What do I think of the current Blair feeding-frenzy? I admit to being a bit conflicted.
First, chris dillow is right as usual that compared to real questions about policy, all this is relatively insignificant.
Related to that, I think the press just wants him out, because they're bored and would like to see something happen. I can understand that feeling, indeed I share it, but it can't be a good reason to change the Prime Minister.
I don't think we'd get better policies either from Brown or from whoever emerges as anyone-but-Brown.
What is distinctive about Blair is his idealism. This leads him to overambitious social and economic engineering projects, which is bad, but it also causes him to resist (to an extent) the Labour Party's "core values", meaning the prioritisation of the interests of public sector workers above everybody else. That is good. Will his successor's corruption be worse than Blair's idealism? Hard to say.
Then there is the next election. Will an early change be better or worse for Labour? Will the Tories be any better? Is Cameron lying when he says he is really just like Labour? What pressures will be on Cameron from the rest of his party? What would happen to the Tories if they lost the next election? Would they become better or worse, and in each case would that make them more or less likely to win the election after next, and what effect would that have on a Labour government in the meantime?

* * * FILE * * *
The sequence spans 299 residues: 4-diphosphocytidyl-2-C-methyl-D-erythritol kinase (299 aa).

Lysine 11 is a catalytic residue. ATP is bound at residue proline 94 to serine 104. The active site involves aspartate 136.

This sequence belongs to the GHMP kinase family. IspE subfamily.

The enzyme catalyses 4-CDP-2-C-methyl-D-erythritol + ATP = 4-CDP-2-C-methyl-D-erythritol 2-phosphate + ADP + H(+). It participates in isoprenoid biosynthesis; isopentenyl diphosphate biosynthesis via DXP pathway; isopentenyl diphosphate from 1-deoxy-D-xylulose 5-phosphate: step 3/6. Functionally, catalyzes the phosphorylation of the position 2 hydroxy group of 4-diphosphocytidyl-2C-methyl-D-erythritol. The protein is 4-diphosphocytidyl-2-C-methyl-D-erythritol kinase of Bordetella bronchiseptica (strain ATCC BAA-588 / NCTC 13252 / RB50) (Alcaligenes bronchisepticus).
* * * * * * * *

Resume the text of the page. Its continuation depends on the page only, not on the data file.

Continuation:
When it comes the the question of how to influence such an enormously complex and unpredictable system for the better by throwing a single vote at it, the only possible rational response is to give up and do something useful instead.
Current levels of voter turnout and engagement with politics are inexplicably and frighteningly high.
Labels: media, voting